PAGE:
Growing red meat productivity through the selection and establishment of perennial legumes

Project details

Status: Current

At a glance

  • $1.5 million research project to enhance the legume component of pastures.
  • Region-focused approach to improve the proportion of legumes in the North West Coast and Tasmanian Midlands.
  • The project will trial different species, test new sowing practices and investigate how to effectively re-establish legumes in grass dominant pastures.

This $1.5 million research project aims to enhance the legume component of pastures, improving productivity and resilience for Tasmanian red meat producers.

The five-year project, led by Tasmanian Institute of Agriculture (TIA) Research Fellow, Dr Rowan Smith, will help grow productivity in the red meat industry by identifying and establishing perennial legume species that can successfully persist to fill feed gaps and improve tolerance and productivity under waterlogging.

The project will take a region-focused approach to improve the proportion of legumes in the high rainfall regions of the North West Coast and low-medium rainfall region of the Tasmanian Midlands.

Dr Rowan Smith
Project Lead, Dr Rowan Smith

The need for legumes

The current low proportion of legumes in Tasmania pastures are limiting the profitability and productivity of the Tasmanian red meat industry.

The Tasmanian Midlands has seen recent transformational irrigation developments that have allowed the finishing of lambs in a traditionally wool and lamb sourcing region. However, only around 10 per cent of the area is irrigated and there is significant potential to improve the surrounding dryland grazing country to increase stocking rates.

Legumes are known for driving the animal production system by bringing in a quality aspect to the feed base.

By successfully establishing perennial legumes, producers can extend their growing seasons beyond what is currently being achieved and enhance the resilience of their feedbase to the changing and variable climate.

Cattle on mixed sward
Angus cattle grazing mixed sward containing red clover, cocksfoot and perennial ryegrass. Photo credit: I Bruce

What will be trialled?

The project will trial different species and test how new sowing practices could advantage legumes during establishment.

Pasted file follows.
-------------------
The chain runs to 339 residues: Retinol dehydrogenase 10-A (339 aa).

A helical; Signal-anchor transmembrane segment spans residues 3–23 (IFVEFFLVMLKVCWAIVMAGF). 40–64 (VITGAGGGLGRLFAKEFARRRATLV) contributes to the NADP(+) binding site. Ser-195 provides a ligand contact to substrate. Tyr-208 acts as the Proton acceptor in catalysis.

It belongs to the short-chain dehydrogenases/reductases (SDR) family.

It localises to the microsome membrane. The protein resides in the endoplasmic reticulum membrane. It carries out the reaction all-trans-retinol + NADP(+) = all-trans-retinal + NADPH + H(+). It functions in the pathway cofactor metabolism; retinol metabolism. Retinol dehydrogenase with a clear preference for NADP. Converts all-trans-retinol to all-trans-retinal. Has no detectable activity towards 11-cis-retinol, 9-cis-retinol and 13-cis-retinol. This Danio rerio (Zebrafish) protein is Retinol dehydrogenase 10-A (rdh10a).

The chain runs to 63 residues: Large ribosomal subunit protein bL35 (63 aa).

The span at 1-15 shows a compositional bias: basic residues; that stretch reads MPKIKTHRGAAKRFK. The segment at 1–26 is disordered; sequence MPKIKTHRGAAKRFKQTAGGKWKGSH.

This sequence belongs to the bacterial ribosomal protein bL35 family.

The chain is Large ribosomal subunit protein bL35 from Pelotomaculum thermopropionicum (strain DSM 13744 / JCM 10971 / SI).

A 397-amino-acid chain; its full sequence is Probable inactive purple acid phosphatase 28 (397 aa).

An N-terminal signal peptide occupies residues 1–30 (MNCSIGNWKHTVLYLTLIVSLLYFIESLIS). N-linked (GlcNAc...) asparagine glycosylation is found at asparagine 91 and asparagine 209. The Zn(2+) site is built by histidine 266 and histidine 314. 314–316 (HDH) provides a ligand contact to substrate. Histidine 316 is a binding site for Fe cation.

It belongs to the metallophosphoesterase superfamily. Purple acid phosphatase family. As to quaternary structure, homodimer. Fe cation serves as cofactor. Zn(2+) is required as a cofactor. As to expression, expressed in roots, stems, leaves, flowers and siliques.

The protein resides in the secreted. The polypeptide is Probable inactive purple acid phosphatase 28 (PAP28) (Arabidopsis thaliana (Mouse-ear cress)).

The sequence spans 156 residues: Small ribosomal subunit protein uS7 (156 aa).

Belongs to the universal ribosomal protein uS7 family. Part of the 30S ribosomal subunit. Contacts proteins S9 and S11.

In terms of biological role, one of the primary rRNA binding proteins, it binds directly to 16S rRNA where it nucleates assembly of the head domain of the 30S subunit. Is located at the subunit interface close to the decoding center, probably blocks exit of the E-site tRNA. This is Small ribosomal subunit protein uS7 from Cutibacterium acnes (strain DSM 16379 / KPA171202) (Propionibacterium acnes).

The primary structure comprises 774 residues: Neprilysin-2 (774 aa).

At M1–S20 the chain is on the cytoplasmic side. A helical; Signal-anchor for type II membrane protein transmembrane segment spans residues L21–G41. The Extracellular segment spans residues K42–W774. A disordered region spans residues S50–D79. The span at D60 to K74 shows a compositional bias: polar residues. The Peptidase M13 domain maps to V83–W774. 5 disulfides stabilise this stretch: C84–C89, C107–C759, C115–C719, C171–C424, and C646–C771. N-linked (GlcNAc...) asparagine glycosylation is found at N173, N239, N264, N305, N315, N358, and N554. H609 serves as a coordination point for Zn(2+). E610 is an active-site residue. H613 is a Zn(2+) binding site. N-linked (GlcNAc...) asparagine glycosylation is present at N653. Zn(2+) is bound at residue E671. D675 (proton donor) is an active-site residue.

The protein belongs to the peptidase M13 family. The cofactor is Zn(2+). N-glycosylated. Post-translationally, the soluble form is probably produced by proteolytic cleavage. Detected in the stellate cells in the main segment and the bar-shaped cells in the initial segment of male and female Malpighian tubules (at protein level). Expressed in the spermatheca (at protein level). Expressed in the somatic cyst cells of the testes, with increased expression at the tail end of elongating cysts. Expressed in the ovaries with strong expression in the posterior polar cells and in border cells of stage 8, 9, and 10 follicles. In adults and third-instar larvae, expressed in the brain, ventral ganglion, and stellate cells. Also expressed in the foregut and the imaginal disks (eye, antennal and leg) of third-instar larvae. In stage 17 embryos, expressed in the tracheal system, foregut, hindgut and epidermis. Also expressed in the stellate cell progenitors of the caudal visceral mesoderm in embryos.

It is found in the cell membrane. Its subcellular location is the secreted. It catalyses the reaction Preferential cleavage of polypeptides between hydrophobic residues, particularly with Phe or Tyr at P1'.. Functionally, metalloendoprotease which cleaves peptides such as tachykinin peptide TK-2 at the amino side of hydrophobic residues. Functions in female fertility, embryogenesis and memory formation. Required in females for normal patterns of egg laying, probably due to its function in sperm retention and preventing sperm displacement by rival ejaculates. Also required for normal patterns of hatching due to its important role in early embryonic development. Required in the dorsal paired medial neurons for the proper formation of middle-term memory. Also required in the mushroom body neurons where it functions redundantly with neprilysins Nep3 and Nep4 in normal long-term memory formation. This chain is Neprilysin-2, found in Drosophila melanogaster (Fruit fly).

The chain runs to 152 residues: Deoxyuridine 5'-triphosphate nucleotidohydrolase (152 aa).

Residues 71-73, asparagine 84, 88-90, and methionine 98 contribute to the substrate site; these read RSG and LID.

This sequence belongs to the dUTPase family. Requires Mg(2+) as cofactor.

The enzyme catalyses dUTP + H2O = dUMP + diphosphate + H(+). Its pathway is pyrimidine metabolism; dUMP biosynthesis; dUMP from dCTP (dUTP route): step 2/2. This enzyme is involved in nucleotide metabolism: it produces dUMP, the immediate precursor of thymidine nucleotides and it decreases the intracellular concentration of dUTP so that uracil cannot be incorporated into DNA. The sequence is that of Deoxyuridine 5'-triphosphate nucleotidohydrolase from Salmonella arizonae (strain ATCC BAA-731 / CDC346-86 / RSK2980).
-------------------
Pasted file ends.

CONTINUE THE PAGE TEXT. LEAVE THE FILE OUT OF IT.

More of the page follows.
The team will be looking at what techniques can help establish pastures with optimal legume content in order to improve the quality of pasture for longer into the growing season.

They will also investigate how to effectively re-establish legumes in grass dominant pastures, potentially removing the need and risk of a full pasture renovation.

Working with industry

The team will work closely with local red meat producers to ensure the findings are relevant and valuable.

Tasmanian producer Simon Foster owns Fosterville Pastoral, a mixed farming business west of Campbell Town, and said maintaining the legume component in his pastures was an ongoing challenge.

“I really noticed the issue 12-13 years ago when I started to look at the species mix in our pastures,” Mr Foster said.

“We really need this research to give us practical and cost-effective ways to re-establish the legumes.

“Increasing the legume component in our pastures will absolutely increase the productivity and profitability of our grazing business.”

For more information contact:

Dr Rowan Smith


The project is funded by Meat and Livestock Australia (MLA) and Tasmanian Institute of Agriculture (TIA) and is part of the Livestock Productivity Partnership.

The Livestock Productivity Partnership (LPP) is a collaborative research and development partnership involving MLA Donor Company (MDC), TIA, NSW Department of Primary Industries, University of New England, University of Melbourne, and CSIRO, aimed at boosting livestock productivity and developing new R&D capacity.